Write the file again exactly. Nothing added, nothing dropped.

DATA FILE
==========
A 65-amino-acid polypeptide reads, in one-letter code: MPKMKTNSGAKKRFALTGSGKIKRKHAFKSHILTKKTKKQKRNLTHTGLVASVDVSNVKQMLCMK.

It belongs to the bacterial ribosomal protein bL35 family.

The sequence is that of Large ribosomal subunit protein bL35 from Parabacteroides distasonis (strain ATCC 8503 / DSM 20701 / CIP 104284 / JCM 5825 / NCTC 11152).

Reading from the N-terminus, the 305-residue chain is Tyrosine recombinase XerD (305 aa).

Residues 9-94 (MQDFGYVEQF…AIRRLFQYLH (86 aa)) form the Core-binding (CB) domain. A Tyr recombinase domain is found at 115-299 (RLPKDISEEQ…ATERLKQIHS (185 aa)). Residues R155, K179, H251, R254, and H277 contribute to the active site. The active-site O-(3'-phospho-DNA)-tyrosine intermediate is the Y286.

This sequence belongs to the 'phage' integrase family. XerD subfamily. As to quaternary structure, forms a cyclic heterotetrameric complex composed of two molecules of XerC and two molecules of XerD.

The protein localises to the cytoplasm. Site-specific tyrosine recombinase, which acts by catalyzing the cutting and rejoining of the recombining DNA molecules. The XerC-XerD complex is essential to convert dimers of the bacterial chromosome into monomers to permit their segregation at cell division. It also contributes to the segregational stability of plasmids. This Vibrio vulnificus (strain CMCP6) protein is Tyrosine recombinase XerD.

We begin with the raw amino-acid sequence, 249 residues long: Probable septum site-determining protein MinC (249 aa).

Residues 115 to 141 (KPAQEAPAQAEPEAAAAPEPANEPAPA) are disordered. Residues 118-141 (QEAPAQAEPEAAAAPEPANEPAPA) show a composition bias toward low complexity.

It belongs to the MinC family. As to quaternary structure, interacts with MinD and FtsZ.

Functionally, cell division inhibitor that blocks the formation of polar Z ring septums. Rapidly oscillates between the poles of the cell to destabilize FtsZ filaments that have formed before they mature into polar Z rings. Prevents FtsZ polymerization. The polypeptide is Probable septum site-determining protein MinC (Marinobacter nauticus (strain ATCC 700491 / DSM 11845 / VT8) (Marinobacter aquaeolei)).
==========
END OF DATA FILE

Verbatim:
A 65-amino-acid polypeptide reads, in one-letter code: MPKMKTNSGAKKRFALTGSGKIKRKHAFKSHILTKKTKKQKRNLTHTGLVASVDVSNVKQMLCMK.

It belongs to the bacterial ribosomal protein bL35 family.

The sequence is that of Large ribosomal subunit protein bL35 from Parabacteroides distasonis (strain ATCC 8503 / DSM 20701 / CIP 104284 / JCM 5825 / NCTC 11152).

Reading from the N-terminus, the 305-residue chain is Tyrosine recombinase XerD (305 aa).

Residues 9-94 (MQDFGYVEQF…AIRRLFQYLH (86 aa)) form the Core-binding (CB) domain. A Tyr recombinase domain is found at 115-299 (RLPKDISEEQ…ATERLKQIHS (185 aa)). Residues R155, K179, H251, R254, and H277 contribute to the active site. The active-site O-(3'-phospho-DNA)-tyrosine intermediate is the Y286.

This sequence belongs to the 'phage' integrase family. XerD subfamily. As to quaternary structure, forms a cyclic heterotetrameric complex composed of two molecules of XerC and two molecules of XerD.

The protein localises to the cytoplasm. Site-specific tyrosine recombinase, which acts by catalyzing the cutting and rejoining of the recombining DNA molecules. The XerC-XerD complex is essential to convert dimers of the bacterial chromosome into monomers to permit their segregation at cell division. It also contributes to the segregational stability of plasmids. This Vibrio vulnificus (strain CMCP6) protein is Tyrosine recombinase XerD.

We begin with the raw amino-acid sequence, 249 residues long: Probable septum site-determining protein MinC (249 aa).

Residues 115 to 141 (KPAQEAPAQAEPEAAAAPEPANEPAPA) are disordered. Residues 118-141 (QEAPAQAEPEAAAAPEPANEPAPA) show a composition bias toward low complexity.

It belongs to the MinC family. As to quaternary structure, interacts with MinD and FtsZ.

Functionally, cell division inhibitor that blocks the formation of polar Z ring septums. Rapidly oscillates between the poles of the cell to destabilize FtsZ filaments that have formed before they mature into polar Z rings. Prevents FtsZ polymerization. The polypeptide is Probable septum site-determining protein MinC (Marinobacter nauticus (strain ATCC 700491 / DSM 11845 / VT8) (Marinobacter aquaeolei)).